Iterative 3D laser forming of continuous surfaces

S. P. Edwardson, A. J. Moore, E. Abed, R. McBride, P. French, D. P. Hand, G. Dearden, J. D C Jones, K. G. Watkins

Research output: Chapter in Book/Report/Conference proceedingConference contribution

15 Citations (Scopus)


There has been a considerable amount of work carried out on two-dimensional laser forming, using multi-pass straight line scan strategies to produce a reasonably controlled bend angle in a number of materials, including aerospace alloys. However in order to advance the process further for realistic forming applications and for straightening and aligning operations in a manufacturing industry it is necessary to consider larger scale controlled 3D laser forming. The work presented in this paper uses a predictive and adaptive approach to control the 3D laser forming of 1.5mm Mild Steel sheet into a desired continuous surface. The surface considered in the study was the pillow (or dome) shape. Key to the control of the process was the development of a predictive model to give scan strategies based on a required geometry. When the geometry is not formed within one pass, an incremental adaptive approach is used for subsequent passes, utilising the error between the current and desired geometry to give a new scan strategy, thus any unwanted distortion due to material variability can be accounted for. The forming rate and distribution of the magnitude of forming across the surface were controlled by the process speed.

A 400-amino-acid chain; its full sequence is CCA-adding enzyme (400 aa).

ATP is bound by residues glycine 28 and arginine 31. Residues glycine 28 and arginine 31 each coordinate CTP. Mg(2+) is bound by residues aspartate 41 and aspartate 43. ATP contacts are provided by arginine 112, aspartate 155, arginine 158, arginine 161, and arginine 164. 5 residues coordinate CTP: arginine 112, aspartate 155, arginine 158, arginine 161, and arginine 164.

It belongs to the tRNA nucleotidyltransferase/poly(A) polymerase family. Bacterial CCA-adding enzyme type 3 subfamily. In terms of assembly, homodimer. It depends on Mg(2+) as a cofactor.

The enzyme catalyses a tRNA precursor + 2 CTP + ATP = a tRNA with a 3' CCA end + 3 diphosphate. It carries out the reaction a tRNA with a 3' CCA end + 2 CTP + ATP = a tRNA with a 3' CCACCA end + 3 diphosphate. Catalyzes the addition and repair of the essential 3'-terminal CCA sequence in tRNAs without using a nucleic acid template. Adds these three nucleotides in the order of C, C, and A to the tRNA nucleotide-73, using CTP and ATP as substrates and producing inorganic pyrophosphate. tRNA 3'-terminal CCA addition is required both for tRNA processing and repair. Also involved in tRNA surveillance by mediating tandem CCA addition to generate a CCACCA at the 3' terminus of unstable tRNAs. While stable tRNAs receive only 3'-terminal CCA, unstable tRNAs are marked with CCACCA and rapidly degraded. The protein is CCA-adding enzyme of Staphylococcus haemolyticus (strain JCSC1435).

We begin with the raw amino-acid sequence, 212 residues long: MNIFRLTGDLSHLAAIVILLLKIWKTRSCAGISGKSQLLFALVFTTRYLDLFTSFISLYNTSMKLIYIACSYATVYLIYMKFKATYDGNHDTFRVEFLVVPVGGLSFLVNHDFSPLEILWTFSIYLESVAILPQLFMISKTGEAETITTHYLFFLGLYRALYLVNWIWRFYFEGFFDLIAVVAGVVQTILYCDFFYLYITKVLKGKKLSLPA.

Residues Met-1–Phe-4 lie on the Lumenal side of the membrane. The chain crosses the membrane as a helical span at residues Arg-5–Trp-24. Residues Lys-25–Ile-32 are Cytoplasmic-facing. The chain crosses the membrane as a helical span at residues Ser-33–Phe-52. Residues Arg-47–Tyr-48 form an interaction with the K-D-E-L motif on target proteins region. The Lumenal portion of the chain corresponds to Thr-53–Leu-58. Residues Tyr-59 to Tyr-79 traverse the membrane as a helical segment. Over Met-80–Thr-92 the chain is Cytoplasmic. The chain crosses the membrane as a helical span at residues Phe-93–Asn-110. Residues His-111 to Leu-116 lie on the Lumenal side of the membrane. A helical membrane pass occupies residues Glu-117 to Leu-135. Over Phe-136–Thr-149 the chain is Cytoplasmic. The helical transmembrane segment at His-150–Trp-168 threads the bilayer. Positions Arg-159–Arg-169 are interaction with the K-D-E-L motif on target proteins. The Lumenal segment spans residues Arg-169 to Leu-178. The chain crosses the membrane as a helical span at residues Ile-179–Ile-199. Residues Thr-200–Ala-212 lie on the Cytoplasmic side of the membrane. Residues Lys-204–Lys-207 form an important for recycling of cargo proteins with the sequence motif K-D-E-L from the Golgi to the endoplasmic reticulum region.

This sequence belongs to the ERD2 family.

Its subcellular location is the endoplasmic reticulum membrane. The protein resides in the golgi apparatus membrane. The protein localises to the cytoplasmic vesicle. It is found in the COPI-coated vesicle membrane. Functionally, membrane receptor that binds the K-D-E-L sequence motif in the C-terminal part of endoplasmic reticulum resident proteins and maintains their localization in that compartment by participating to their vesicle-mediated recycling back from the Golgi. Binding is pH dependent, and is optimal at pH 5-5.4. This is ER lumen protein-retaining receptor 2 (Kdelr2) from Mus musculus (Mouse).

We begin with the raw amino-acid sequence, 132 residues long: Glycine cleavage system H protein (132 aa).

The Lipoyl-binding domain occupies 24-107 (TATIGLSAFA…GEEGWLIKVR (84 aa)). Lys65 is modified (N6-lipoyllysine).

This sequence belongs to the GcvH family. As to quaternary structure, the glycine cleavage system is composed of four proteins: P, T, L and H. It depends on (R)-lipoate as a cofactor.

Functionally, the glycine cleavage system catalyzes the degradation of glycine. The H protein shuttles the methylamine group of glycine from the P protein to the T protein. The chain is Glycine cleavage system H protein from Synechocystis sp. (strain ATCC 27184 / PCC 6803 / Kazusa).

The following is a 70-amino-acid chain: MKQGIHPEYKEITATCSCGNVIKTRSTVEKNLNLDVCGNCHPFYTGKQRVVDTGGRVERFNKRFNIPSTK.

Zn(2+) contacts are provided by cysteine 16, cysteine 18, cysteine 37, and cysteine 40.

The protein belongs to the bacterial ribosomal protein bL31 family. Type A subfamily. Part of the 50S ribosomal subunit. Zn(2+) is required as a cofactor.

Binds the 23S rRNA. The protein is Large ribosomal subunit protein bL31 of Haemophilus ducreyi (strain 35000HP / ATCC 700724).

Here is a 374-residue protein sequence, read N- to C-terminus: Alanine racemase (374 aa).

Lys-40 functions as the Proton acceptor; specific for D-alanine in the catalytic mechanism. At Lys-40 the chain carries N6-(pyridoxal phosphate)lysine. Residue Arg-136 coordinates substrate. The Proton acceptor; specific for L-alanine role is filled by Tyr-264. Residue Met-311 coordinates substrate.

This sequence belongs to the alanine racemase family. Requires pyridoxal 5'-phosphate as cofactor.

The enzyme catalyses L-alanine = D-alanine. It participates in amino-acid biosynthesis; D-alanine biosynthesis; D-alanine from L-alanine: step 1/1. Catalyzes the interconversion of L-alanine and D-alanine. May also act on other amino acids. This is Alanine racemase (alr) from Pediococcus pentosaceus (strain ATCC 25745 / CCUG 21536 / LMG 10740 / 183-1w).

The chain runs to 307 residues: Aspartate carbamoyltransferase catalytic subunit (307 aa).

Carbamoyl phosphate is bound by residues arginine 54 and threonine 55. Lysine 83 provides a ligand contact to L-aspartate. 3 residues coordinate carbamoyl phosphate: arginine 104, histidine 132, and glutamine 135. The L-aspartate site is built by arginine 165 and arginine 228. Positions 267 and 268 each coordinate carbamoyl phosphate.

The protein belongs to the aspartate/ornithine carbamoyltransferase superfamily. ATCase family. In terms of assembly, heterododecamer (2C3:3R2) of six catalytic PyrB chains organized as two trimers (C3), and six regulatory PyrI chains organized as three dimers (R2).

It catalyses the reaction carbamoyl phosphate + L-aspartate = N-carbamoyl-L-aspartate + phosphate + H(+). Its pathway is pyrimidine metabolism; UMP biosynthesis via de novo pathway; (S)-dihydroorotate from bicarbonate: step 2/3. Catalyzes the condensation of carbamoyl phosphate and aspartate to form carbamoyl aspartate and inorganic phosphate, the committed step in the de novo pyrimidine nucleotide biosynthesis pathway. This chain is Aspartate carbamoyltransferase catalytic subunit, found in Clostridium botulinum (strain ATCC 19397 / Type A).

Original languageEnglish
Title of host publicationICALEO 2004 - 23rd International Congress on Applications of Laser and Electro-Optics, Congress Proceedings
Publication statusPublished - 2004
EventICALEO 2004 - 23rd International Congress on Applications of Laser and Electro-Optics - San Francisco, CA, United States
Duration: 4 Oct 20047 Oct 2004


ConferenceICALEO 2004 - 23rd International Congress on Applications of Laser and Electro-Optics
Country/TerritoryUnited States
CitySan Francisco, CA


Dive into the research topics of 'Iterative 3D laser forming of continuous surfaces'. Together they form a unique fingerprint.

Cite this